Initiative Through the Eyes of Trauma
By Jodi Landers
None of us display initiative all the time. Sometimes a lazy day is just what the doctor ordered. Imagine it’s a cold, rainy Saturday morning and there’s a great movie on TBS. You and I know you’ll probably be in your pajamas until noon. (Although, I envision most of you grading papers, while the movie’s on.)
Initiative is a multi-faceted characteristic. It requires the ability to recognize and relate to another’s need; i.e., empathy. Ideally, empathy prompts action based on that recognition. And, to top it all off, action before anyone asks. Sounds like this may be difficult for a lot of people, not only children. Every child needs guidance when learning to be gentle and not “hit the doggie”. However, if I am a child who experiences trauma, recognizing a need outside of my own could be detrimental to me. Research has shown that the primary function of the human brain is to ensure survival. If I stop paying attention to my own safety for even a moment, I could be in danger. While I might risk greatly for my own benefit, I probably wouldn’t for the benefit of others. When my primal need for survival walks in, my empathy for others walks out.
This month, you may find that initiative is taught more effectively in smaller steps. For starters, try a few activities that just focus on the recognition of need. For younger children, use picture cards and ask what the needs of the people or animals on the cards might be. Keep in mind that you are driving at a sense of
empathy. There are no wrong answers. This activity is allowing students to search their minds for ideas. They are essentially “writing the script” or caption based on needs, for each picture. For older students, read scenarios aloud and have them talk about the needs of different people in the situation. Most young people are
visual learners, so use a visual aide, like a scene from a movie, if possible. It is important to reassure students who suffer trauma, that just seeing the needs of others in no way puts them in danger. Repeated comments about pictures or scenarios that include violence or neglect may speak to what is going on inside that child and outside of school. Listen for these.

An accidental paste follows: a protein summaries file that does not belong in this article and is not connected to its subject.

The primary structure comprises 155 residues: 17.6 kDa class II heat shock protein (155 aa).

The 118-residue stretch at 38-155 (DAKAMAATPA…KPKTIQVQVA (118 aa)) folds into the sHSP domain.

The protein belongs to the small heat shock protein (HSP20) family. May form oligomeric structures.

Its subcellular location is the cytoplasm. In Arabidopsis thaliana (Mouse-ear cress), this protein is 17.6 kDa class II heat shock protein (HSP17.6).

Once you feel that your students have an idea that other beings have needs, begin working on what they can do to ensure that needs are met. It might prove more applicable to introduce new pictures or scenarios where students could actually provide assistance. For younger students use visuals depicting a child who’s fallen down on the playground, an elderly person putting on her coat, an injured animal, or just ducks in a pond. Ask for ideas about the needs observed and what students might do to help. For older students, talk about different places people work where the primary focus is helping others; a homeless shelter, an animal
shelter, a school, a nursing home, etc. You can also discuss the roles of different clubs and fundraisers at their schools. Again, reinforce to certain students that there is no risk to their safety when helping Grandma put her coat on or feeding ducks in the pond.
The final step is introducing the idea that initiative involves doing things without being asked. Start by expressing to students that many of the people who help others do it because it is kind, generous, and often just the right thing to do. Also, add that many people work as volunteers and offer their time because they want to help someone who is less fortunate than they are. You will find that children of trauma are often those “less fortunate” ones and cannot fathom helping someone else “for free”. Their mantra is “Why should I help someone else when no one helps me?” Sadly, to a certain degree, they’re right. Some students can relate to doing something because it “makes their heart feel good”. At some point in their lives, empathy and initiative have been taught, maybe by you. Remember, if you keep doing what you’ve been doing, you’ll keep getting what you’ve been getting.
Jodi Landers, MA